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Trump’s Korea hopes thrown into turmoil



An unexpected series of threats from the enclosed Stalinist state threatened to nix next month’s planned summit in Singapore between Trump and North Korea’s leader Kim Jong Un and sink White House hopes of a spectacular foreign policy success.

The warning delivered a jolt of reality, underscoring that despite weeks of positive steps by North Korea and Trump’s gusher of praise for Kim, the process of negotiating with the inscrutable state remains as treacherous as ever.

First, North Korea shocked Washington by lashing out at US-South Korea military drills, saying they could lead to the summit being scrapped. Then in a more ominous development, it warned that if the White House required the dismantling of its nuclear arsenal up front, there was little point in talking.

“If the Trump Administration is genuinely committed to improving NK-US relations and come out to the NK-US summit, they will receive a deserving response,” Kim Kye-gwan, First Vice Minister of the Ministry of Foreign Affairs, was quoted as saying by the official KCNA news agency.

But if they try to push us into the corner and force only unilateral nuclear abandonment, we will no longer be interested in that kind of talks and will have to reconsider whether we will accept the upcoming NK-US summit.”

The comments appeared to be a direct repudiation of statements by top Trump administration officials that North Korea must accept the total and irrevocable elimination of its nuclear arsenal before it could accept tangible benefits from the US as part of any peace drive.

Kim was clearly signaling he’s not done yet with the classic North Korean strategy of provocations and demands. And the President and supporters might want to put that talk about the Nobel Peace Prize on ice, at least for now.

On the other hand, as strong as they were, Kim’s protests came on paper, and not in the form of missile launches or a nuclear test — a potential sign of progress in that he registered anger but did not take a step that would immediately sink the summit.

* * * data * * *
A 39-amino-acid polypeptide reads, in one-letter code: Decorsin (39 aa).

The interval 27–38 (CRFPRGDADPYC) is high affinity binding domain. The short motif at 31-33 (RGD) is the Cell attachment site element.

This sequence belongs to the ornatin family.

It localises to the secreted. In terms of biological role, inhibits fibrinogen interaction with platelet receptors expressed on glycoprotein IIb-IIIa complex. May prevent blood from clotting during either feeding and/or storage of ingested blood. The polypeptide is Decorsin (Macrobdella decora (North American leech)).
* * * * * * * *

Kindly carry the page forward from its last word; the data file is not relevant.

The North’s sharp messages came just a week after Secretary of State Mike Pompeo returned home from a friendly meeting with Kim with three US prisoners, prompting Trump to stage a middle-of-the-night welcoming ceremony.

It left the White House scrambling to decipher Pyongyang’s motives and analysts handicapping the prospects for the summit.
“I have to say, this is a little bit out of the blue,” said Harry Kazianis, a Korea expert at the Center for the National Interest.

“The North Korean pattern is to do provocations whether it is tests of missiles or nukes, ask for negotiations then string us along for months and years,” he said. “But this time, they are not even getting to that point, they are already causing problems before we have the negotiation.”

North Korea’s closed political system and the difficulty of getting reliable intelligence from inside Kim’s inner circle mean that explaining Tuesday’s bombshell is guesswork.

It’s possible Kim wanted to send a shot across America’s bow, and feels he has not got much in return for meeting South Korean leader Moon Jae-in, agreeing to see Trump, sending US prisoners home and offering to dismantle a nuclear test site.

He may also be balking at emerging details of America’s goal for the summit — an agreement for full and irreversible denuclearization by North Korea in return for security guarantees and the promise of future investment by US firms in the impoverished nation.

Trump’s national security adviser John Bolton — a skeptic who would have been unsurprised by Kim’s Tuesday broadside — told CNN’s Jake Tapper over the weekend, “I wouldn’t look for economic aid from us,” and said the Singapore summit would test whether Kim had made a strategic decision to get rid of his nuclear arsenal.

The KCNA dispatch took direct aim at Bolton and rejected his view that North Korea should follow Libya’s model and unilaterally give up all its nuclear weapons program without phased concessions from the US.